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Special Feature
Dec 2011

Image of the Month—Quiz Case

Author Affiliations
 

SECTION EDITOR: CARL E. BREDENBERG, MD

Author Affiliations: Department of General Surgery, P. Cosma Hospital, Camposampiero, Italy.

Arch Surg. 2011;146(12):1449. doi:10.1001/archsurg.146.12.1449

A 70-year-old woman who had experienced sharp abdominal pain in the left lower quadrant during a 7-hour period was seen in the emergency department. She reported an episode of vomiting, her bowel function was normal, and she had not had a high temperature while at home. Her medical history included hypertension, for which she was being treated, and type 2 diabetes mellitus controlled with oral therapy.

On physical examination, the patient had a temperature of 39.6°C, and her abdomen was tender to deep palpation, with mild resistance. There was no rebound tenderness, and her bowel sounds were barely audible. A digital rectal examination revealed stools without blood.

Results of an abdominal radiograph were normal: no substantial free intra-abdominal gas was observed. Blood tests showed a normal white blood cell count and C-reactive protein level, a slight increase in total bilirubin (1.39 mg/dL) and creatinine (1.27 mg/dL) levels, and a significant increase in aspartate aminotransferase (518 U/L) and alanine aminotransferase (215 U/L) levels (to convert bilirubin level to micromoles per liter, multiply by 17.104; creatinine level to micromoles per liter, multiply by 88.4; and aspartate aminotransferase and alanine aminotransferase levels to microkatals per liter, multiply by 0.0167). An emergently acquired abdominal computed tomographic image showed free retroperitoneal air in the celiac area and devastation at the hepatic hilum; gas surrounded the portal vein and the splenic vein (Figure 1A), spreading along the periportal spaces inside the hepatic parenchyma up to the extremity of the liver (Figure 1B). The gallbladder showed thick walls and was surrounded by a liquid film, with minimal calcified opacity present inside. There was little fluid in the Douglas space, with a small amount around the liver.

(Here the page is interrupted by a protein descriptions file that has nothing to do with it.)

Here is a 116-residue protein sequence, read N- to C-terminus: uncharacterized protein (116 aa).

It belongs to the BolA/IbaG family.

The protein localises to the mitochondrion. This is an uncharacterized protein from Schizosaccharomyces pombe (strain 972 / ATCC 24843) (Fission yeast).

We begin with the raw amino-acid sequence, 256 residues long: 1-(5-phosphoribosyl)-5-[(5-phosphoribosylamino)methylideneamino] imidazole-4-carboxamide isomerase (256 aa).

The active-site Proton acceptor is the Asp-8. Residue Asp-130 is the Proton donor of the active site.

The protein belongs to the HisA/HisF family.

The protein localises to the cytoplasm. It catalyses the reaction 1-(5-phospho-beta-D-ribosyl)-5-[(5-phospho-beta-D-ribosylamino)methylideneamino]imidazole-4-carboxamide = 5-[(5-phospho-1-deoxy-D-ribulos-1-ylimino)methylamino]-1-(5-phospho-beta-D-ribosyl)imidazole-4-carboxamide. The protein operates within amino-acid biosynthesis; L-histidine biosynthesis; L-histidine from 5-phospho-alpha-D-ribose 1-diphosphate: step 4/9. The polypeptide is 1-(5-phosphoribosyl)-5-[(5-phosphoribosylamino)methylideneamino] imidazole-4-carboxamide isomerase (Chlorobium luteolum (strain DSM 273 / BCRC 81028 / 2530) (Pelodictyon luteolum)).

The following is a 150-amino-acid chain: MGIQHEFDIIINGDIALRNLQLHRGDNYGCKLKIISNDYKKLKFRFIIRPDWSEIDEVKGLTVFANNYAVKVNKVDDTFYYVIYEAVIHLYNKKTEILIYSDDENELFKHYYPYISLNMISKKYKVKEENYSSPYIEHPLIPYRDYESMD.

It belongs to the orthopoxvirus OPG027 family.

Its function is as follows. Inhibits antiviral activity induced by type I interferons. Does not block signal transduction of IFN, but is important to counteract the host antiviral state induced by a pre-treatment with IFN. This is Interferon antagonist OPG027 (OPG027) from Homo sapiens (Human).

Figure 1. Computed tomography shows free retroperitoneal air in the celiac area (A) and at the hepatic hilum (B). Gas is spreading along the periportal spaces inside the hepatic parenchyma.

Figure 1. Computed tomography shows free retroperitoneal air in the celiac area (A) and at the hepatic hilum (B). Gas is spreading along the periportal spaces inside the hepatic parenchyma.

The patient's general condition worsened rapidly. She developed septic shock, requiring treatment in the intensive care unit before being taken to the operating room.

What Is the Diagnosis?

A.  Acute cholecystitis with perforation

B.  Duodenal perforation

C.  Fistula between the gallbladder and bowel

D.  Necrosis of the bile duct system

Answer

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